Jesus said, “Give us this day our daily bread.”
Brian McLaren pointed out that this statement evokes the idea of Moses and Isrealites, hundreds of years before Jesus. God rained down his bread, called manna. And they were not allowed to save or stock pile it. Each day they could only gather as much as they would eat in that one day.
In asking God for daily bread, Jesus seems to be saying that he, like the Isrealites who followed Moses, wants only enough bread for that one day.
I found myself pondering this. What’s so important about the whole thing of receiving bread from God each day?
The answer that immediately comes to mind is trust. It’s all about trust.
But there’s a pretty wide array of things that I mean by trust, of ways that this plays out.
One aspect is that it requires us to trust every single day. If the Isrealites, or Jesus, or us, received a big huge truck delivery of bread, enough bread for the whole year, then we would be able to live off this for quite some time. Faith would not become a habbit. It would be a thing that is only necessary occasionally.
Secondly, receiving daily bread requires trusting that God won’t change. This is an incredibly hard thing to do. So many of our models of how to deal with God are based on how we deal with other people.
And people change. We have a good thing going with somebody, and we have this desire to want to hoard it, out of the fear that the good thing won’t last. To accept enough to only get ourselves through each day is to say, “I trust that you will not change, and that this arrangement will keep going as long as I need it to.”
Thirdly, accepting my daily bread from God each day is important because it reminds me of where all good things come from. It is tempting for me to try to draw a distinction between myself and Moses. There is a part of me that wants to say that I am different from Jesus’ followers.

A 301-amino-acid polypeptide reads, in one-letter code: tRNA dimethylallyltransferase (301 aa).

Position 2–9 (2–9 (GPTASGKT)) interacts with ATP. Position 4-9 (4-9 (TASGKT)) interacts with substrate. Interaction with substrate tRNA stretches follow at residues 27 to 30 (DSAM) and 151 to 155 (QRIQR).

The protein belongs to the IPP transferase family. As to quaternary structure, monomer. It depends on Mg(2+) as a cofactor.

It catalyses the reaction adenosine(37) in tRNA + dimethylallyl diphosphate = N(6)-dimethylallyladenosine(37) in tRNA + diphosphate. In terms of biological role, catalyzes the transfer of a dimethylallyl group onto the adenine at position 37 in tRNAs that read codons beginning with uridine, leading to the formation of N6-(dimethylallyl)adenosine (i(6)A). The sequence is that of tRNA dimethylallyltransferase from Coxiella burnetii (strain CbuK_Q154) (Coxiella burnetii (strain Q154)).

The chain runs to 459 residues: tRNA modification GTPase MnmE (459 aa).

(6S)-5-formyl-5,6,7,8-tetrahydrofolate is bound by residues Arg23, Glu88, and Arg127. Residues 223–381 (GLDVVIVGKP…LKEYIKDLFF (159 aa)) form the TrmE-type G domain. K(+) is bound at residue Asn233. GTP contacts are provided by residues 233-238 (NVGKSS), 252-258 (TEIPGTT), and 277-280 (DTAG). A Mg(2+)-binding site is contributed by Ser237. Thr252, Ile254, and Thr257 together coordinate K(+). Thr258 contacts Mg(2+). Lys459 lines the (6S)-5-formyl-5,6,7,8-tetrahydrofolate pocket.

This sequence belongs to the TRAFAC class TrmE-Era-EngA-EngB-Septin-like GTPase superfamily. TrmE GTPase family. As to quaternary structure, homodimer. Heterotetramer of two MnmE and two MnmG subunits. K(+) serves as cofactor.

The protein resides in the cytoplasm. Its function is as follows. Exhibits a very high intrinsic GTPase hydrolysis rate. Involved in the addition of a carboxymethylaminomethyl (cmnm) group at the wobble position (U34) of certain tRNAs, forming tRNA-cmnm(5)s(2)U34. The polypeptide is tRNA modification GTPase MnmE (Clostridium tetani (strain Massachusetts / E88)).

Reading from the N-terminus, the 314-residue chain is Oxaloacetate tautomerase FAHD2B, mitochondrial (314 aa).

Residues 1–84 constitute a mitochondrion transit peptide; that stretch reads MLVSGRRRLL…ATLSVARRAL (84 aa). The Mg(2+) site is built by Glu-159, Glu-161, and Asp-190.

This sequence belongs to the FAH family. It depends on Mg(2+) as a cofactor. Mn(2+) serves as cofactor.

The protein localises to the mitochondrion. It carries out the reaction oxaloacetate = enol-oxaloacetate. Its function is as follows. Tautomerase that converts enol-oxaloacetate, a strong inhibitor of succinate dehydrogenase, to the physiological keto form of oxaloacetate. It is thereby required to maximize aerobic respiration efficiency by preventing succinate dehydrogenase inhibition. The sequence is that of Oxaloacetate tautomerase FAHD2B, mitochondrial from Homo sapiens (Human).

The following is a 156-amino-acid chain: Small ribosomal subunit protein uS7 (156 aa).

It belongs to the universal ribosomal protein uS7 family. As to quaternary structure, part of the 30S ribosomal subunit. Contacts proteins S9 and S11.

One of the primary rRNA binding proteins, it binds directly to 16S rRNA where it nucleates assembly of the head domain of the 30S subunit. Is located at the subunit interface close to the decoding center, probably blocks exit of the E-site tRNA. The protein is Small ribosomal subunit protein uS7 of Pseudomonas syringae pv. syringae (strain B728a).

“After all” I want to say “God never fed me that way; It’s not like I’ve ever seen manna rain down from the sky. It’s not like I’ve ever watched a few loaves of bread mutliply into thousands.”
And yet? I eat every day. And everything that gives me this ability to eat comes from God: the hands that bring it to my mouth, the teeth that chew it up, the abilities that allow me to earn the money I buy it with, the systems which make food so available in our culture… All these things come from God.
And so the real queston becomes: Is there any difference? Is there any difference between my life and the life of the Isrealites. Carefully considering the matter leaves me with the realization that in every important way, God has rained down manna into my life, too.
Maybe the most important aspect of trust related to accepting my daily bread is built around Jesus’ miracle of the fishes and loaves. Both times that Jesus multiplied this food, he did not summon it out of the air.
He certainly could have. The whole universe had been made through Jesus. I’m pretty sure he could have managed a couple footlongs ex nihilo.
But he began with the daily bread that was already there. The meager crumbs, the daily bread, if you will, that was already among them, this was the seed for the feeding of thousands.
Trusting that our daily bread is enough is about knowing that what little we have is all that we need. Even when we look out and see an ocean of bodies, when we are doing God’s will, whatever we bring, if we bring it in the right heart, it will be enough.